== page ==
6. Generational political opportunity being missed by the ALP.

    I’m sure they think they’re thinking of and weighing so many of the right considerations; but I really don’t think they’re weighing this energy-fix opportunity properly…we’re talking 10+ years of cred for just ‘putting Australia first’ by reserving gas and coal…it should be such a no-brainer.

    As for market shocks and reputation – I know I keep saying it, but the shock would be temporary only, and if we leave the reservations in place the market has nothing to further worry about, especially given that the context is so extreme.

    • drsmithyMEMBER

      Imagine the elevator pitch:

      “We have the opportunity to reverse inflationary short-term cost of living pressures, drive investment to secure Australia’s long-term future with cheap energy and appear to be standing up to multinational companies who have been taking the piss paying no tax while banking megaprofits for years”.

      “What’s the downside ?”

      “Those same multinationals will make a song and dance about somewhat diminished profits for a few quarters.”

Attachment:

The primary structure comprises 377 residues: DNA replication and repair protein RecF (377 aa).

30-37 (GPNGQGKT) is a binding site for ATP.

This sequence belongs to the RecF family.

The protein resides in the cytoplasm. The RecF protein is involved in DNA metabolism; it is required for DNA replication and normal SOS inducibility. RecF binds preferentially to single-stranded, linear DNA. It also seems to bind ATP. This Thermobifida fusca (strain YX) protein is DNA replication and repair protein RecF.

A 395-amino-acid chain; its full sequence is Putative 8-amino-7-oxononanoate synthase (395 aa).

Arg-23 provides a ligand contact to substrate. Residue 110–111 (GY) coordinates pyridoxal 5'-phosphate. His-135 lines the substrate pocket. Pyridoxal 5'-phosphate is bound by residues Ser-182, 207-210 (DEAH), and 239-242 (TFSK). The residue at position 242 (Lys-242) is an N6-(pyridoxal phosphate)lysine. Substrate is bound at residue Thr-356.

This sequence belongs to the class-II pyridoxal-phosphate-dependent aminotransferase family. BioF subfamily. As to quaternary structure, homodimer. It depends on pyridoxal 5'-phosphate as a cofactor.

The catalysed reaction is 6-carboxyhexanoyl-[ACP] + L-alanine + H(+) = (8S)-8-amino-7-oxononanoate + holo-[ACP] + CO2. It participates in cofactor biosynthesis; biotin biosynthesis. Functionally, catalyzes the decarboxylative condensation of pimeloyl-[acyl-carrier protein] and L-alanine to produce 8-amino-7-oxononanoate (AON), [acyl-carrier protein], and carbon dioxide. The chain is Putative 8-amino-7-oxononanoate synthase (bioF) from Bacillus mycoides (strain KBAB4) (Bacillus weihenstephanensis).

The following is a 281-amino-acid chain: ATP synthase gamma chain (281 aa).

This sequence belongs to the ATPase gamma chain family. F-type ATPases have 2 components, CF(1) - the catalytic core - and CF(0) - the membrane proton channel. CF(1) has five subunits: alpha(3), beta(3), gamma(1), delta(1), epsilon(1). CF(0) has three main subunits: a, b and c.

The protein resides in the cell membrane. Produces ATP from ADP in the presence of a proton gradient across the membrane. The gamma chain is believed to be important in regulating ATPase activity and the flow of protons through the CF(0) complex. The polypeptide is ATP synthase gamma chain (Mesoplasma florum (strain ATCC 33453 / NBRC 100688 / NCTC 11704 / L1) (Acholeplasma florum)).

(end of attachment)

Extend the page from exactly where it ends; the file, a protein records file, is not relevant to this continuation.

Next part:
7. Diogenes the CynicMEMBER

    There will be no system risk from doing this. It is all in their heads.

  8. They think this will go away towards the end of the year, it won’t. When Russia is in the place it wants to be militarily and they find out the weaknesses in their fortress economy they intend to cut off European countries that station missiles targeted at them completely. This will keep LNG prices high for the foreseeable future while Europe de-industrialises and spill back onto our internal gas market.

  9. “I can’t see Labor having any trouble with the senate on such a proposal. Greens and Teals would embrace it.”
    They may yet do something. The major problem as I see it is the power of the pro-LNP press and the business interests they protect. There are obvious political risks.